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Steve Smith's cricketing legacy is already being felt

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Roar Rookie
21st September, 2020
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Did anyone notice something unusual about the two oddballs Josh Philippe faced in his debut IPL match against Sunrisers Hyderabad?

We’ve been hearing a lot about the youngster in the build-up to IPL 2020. High praise came from Adam Gilchrist, who claimed Josh could be the solution for Australia’s collapse-prone batting order.

That something unusual in the IPL has something to with the man who is extremely familiar with the unusual: Steven Smith.

There are genius people and then there are unique geniuses, and Steve Smith is one of the latter. He has cemented his place among the giants of the game. There are 22 players on the field but mostly only a few players, one or two, steal the show even before the match starts. If Virat Kohli is playing, his charisma and the energy that he brings to the field overwhelms bowlers before he takes the bat in his hand.

Australian cricket has a rich history. Australian fans are not starved of superstars – they never have been and most likely never will be. Victor Trumper, the finest batsman of his generation, dominated the early 1900s. Then came the incomparable Sir Don Bradman, who made grown men cry. He outperformed everyone for 20 straight years.

Steve Smith and Don Bradman

(Ryan Pierse/Getty Images)

Ray Lindwall – in whose praise England’s John Warr once said: “If one were granted one last wish in cricket, it would be the sight of Ray Lindwall opening the bowling in a Test match” – along with Keith Miller powered Australian cricket to great heights.

Allan Border, Dennis Lillie, the Waugh brothers, Shane Warne, Adam Gilchrist, Glenn McGrath, Ricky Ponting and so on and on – if I started praising each one, this article would turn into a series of books.

Every great cricketer has an impact on the young generation, that is what drives the sport. A young kid playing cricket on a random street of any cricket-loving nation will try to imitate Virat Kohli, AB de Villiers or MS Dhoni if he is a batsman. And if he is a bowler, Jasprit Bumrah, Mitchel Starc or Pat Cummins come to mind.


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But Steven Smith has a unique impact on people. He is eccentric, we all know that, and he knows that. Smith does weird stuff, which is somehow pleasing to the eye. The reason we enjoy it is that he is scoring runs for fun. He bats with an unorthodox style, bats like it is his final innings. He is smashing records, and after 80-plus years we finally have someone to (slightly) compare with Sir Don Bradman.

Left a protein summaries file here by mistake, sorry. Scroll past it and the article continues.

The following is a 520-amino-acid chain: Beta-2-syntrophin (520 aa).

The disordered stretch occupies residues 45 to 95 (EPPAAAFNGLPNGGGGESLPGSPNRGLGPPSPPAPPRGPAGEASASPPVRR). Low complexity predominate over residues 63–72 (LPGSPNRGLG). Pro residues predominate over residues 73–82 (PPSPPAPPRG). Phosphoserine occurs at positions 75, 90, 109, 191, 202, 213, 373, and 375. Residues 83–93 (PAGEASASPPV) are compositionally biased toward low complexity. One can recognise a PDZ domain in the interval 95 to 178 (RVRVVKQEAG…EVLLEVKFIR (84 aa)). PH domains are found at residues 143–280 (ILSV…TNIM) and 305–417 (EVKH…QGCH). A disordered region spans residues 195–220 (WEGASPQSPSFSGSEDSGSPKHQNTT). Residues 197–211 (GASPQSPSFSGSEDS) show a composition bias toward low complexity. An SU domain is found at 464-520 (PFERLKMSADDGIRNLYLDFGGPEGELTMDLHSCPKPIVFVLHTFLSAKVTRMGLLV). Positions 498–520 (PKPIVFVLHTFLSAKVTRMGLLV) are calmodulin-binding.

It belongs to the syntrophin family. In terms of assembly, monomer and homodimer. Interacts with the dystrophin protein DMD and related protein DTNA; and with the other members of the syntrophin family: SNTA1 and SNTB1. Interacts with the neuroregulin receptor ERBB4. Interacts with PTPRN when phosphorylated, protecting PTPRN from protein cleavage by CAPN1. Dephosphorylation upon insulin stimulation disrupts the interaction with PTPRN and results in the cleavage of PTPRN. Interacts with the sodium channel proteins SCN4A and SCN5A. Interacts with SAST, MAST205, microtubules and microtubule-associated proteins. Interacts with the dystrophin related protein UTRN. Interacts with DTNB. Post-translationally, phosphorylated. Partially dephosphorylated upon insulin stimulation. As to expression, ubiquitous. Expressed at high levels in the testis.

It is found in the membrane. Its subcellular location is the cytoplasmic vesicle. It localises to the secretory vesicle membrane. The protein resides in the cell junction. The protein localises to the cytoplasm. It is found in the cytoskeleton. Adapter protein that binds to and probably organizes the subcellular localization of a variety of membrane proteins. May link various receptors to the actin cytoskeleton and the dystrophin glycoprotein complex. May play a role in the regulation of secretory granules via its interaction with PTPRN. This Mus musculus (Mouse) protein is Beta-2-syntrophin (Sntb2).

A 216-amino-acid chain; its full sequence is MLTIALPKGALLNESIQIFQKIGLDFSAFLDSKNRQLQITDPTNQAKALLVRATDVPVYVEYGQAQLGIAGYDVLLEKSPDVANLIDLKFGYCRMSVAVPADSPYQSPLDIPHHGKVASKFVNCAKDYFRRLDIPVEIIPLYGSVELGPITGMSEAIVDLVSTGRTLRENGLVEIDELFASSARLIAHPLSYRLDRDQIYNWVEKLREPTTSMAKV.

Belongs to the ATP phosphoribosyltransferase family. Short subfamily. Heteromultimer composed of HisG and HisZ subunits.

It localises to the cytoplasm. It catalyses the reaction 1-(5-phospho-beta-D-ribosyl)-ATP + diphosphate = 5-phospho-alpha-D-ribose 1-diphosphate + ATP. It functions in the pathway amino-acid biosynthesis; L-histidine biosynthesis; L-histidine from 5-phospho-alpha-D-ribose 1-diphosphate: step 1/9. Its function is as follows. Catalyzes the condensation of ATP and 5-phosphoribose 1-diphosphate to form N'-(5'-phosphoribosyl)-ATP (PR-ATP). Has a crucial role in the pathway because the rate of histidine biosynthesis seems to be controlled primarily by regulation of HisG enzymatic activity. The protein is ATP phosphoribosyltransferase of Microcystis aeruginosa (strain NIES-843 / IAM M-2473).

Smith enjoys batting so much that he shadow bats at his home, at dinner parties, in the shower, before going to bed, after waking up. The cricket ground is his paradise.

A guy so dedicated, so in love with the game has to have a significant impact on a cricket-loving nation. When Marnus Labuschagne announced himself in the grandest fashion at the Ashes last year, ironically he was a substitute for Smith. Everyone knew this kid was special, but what we didn’t know was that we were witnessing Smith in another man’s body.


Slowly Marnus was transforming himself into Smith so that when Smith is not playing the opposition would not know. In recent England-Australia series we got a good taste of that. Marnus was jumping and shouting, leaving the ball in Smith’s manner. And we don’t mind that, because he delivers. The last Australian summer was known as the summer of Marnus Labuschagne.

Last night when I was watching Royal Challengers Bangalore against the Sunrisers I was keen to see Josh Philippe bat. He faced only a couple of balls, but the way he faced those two deliveries surprised me. It felt like Steve Smith batting. Josh was moving around like him, moving his hands in the same manner, and looked like him.

I followed this bloke in the BBL, and this is not how he bats. I instantly looked up his batting reels from the last year’s BBL, and you can see the difference vividly.

But we don’t care, do we? If this trend carries on and Australia keeps producing batsman even half as good as Steve Smith, they will give sleepless nights to the opposition, especially England.